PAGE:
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Publication numberUS4885188 A
Publication typeGrant
Application numberUS 07/910,215
PCT numberPCT/JP1986/000015
Publication dateDec 5, 1989
Filing dateJan 16, 1986
Priority dateJan 17, 1985
Fee statusPaid
Also published asDE3672285D1, EP0211083A1, EP0211083A4, EP0211083B1, WO1986004362A1
Publication number07910215, 910215, PCT/1986/15, PCT/JP/1986/000015, PCT/JP/1986/00015, PCT/JP/86/000015, PCT/JP/86/00015, PCT/JP1986/000015, PCT/JP1986/00015, PCT/JP1986000015, PCT/JP198600015, PCT/JP86/000015, PCT/JP86/00015, PCT/JP86000015, PCT/JP8600015, US 4885188 A, US 4885188A, US-A-4885188, US4885188 A, US4885188A
InventorsYo Hasegawa, Kazuyuki Okano, Akira Nakanishi, Hiroshi Hatase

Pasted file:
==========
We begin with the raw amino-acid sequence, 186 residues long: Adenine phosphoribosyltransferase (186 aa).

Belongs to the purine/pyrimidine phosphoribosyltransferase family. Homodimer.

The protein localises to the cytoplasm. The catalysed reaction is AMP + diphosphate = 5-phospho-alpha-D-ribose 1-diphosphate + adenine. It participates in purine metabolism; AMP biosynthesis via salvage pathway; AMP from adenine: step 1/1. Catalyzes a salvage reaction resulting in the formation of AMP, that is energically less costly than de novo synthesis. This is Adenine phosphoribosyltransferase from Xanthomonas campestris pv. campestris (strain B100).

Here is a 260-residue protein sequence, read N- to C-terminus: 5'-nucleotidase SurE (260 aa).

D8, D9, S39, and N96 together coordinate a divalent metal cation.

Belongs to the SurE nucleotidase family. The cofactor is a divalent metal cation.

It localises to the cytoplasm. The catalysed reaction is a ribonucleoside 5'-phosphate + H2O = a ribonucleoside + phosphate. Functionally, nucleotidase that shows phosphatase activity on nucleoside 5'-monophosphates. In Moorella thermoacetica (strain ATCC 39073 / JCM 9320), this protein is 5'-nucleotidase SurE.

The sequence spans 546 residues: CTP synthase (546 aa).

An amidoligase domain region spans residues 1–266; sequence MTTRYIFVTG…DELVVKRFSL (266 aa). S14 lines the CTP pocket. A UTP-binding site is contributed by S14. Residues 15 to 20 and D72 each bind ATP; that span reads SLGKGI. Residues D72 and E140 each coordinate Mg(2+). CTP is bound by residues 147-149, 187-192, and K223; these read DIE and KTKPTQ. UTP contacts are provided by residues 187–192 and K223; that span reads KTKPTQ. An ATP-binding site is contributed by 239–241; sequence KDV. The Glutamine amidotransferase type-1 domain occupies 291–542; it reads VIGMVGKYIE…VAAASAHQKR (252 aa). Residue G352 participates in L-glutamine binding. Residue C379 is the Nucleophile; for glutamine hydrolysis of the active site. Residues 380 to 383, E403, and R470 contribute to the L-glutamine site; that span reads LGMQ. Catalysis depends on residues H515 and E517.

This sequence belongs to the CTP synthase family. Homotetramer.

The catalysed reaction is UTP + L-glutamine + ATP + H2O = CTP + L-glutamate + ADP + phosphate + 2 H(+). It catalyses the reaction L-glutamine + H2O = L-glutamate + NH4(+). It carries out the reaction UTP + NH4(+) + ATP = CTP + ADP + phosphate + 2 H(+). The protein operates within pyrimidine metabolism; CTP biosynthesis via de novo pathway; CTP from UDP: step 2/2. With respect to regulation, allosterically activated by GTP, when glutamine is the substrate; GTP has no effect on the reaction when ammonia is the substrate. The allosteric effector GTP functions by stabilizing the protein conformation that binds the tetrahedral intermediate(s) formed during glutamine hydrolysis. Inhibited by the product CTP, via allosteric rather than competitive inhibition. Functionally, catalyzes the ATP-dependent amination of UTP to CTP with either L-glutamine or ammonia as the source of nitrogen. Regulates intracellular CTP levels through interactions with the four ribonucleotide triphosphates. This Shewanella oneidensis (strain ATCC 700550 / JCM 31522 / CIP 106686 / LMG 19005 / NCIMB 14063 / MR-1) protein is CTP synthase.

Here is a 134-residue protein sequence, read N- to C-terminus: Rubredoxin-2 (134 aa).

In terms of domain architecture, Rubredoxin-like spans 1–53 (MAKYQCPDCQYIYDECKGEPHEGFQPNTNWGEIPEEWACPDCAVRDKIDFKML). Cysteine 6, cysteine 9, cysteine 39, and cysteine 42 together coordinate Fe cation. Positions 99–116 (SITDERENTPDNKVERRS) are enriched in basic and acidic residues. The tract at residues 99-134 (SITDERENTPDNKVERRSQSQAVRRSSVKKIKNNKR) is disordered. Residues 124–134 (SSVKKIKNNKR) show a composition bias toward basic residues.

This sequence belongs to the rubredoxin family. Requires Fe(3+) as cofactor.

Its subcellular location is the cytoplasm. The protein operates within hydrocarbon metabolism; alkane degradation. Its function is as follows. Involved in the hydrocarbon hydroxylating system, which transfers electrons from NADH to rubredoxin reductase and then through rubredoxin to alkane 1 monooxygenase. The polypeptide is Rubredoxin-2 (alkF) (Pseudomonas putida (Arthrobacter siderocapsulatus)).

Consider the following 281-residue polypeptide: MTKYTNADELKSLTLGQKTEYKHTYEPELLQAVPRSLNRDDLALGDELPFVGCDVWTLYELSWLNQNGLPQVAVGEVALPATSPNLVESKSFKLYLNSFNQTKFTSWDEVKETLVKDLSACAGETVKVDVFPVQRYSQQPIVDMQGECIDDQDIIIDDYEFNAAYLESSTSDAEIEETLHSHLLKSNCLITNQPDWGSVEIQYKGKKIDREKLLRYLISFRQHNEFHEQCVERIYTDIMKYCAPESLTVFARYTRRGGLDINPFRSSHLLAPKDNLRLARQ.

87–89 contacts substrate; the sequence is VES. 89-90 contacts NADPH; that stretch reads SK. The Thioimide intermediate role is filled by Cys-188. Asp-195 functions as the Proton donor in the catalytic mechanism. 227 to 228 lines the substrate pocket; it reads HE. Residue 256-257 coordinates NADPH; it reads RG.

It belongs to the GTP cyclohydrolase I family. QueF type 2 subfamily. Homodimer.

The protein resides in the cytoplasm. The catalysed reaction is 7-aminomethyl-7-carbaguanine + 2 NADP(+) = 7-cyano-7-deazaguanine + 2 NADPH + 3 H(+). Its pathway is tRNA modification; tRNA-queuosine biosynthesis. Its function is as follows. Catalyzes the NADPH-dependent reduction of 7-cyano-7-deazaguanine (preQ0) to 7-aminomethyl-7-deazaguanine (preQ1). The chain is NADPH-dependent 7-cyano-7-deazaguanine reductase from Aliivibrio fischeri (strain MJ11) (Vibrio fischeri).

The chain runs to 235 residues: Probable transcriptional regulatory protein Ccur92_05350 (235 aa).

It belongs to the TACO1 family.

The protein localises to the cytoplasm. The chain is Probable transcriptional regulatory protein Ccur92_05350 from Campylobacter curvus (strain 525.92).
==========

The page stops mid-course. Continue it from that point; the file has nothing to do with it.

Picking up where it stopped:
Original AssigneeMatsushita Electric Industrial Co., Ltd.
Export CitationBiBTeX, EndNote, RefMan
External Links: USPTO, USPTO Assignment, Espacenet
Process for forming thin film of metal sulfides
US 4885188 A
Abstract
This invention is designed to form thin films of metal sulfides usable in various types of electronic devices with a simple process comprising forming a layer of an organometallic compound having at least one metal-sulfur or metal-oxygen bond in the molecule on a substrate by printing or other means and then thermally decomposing the formed organometallic compound layer in an inert gas which may or may not be mixed with hydrogen sulfide.
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Claims(4)
What is claimed is:
1. A process for forming a thin film of a metal sulfide, which comprises coating a substrate with a layer of a solution including an organometallic compound having at least one metal-sulfur bond in the molecule, and then thermally decomposing said organometallic compound layer in an inert gas mixed with hydrogen sulfide to form a thin film of a metal sulfide.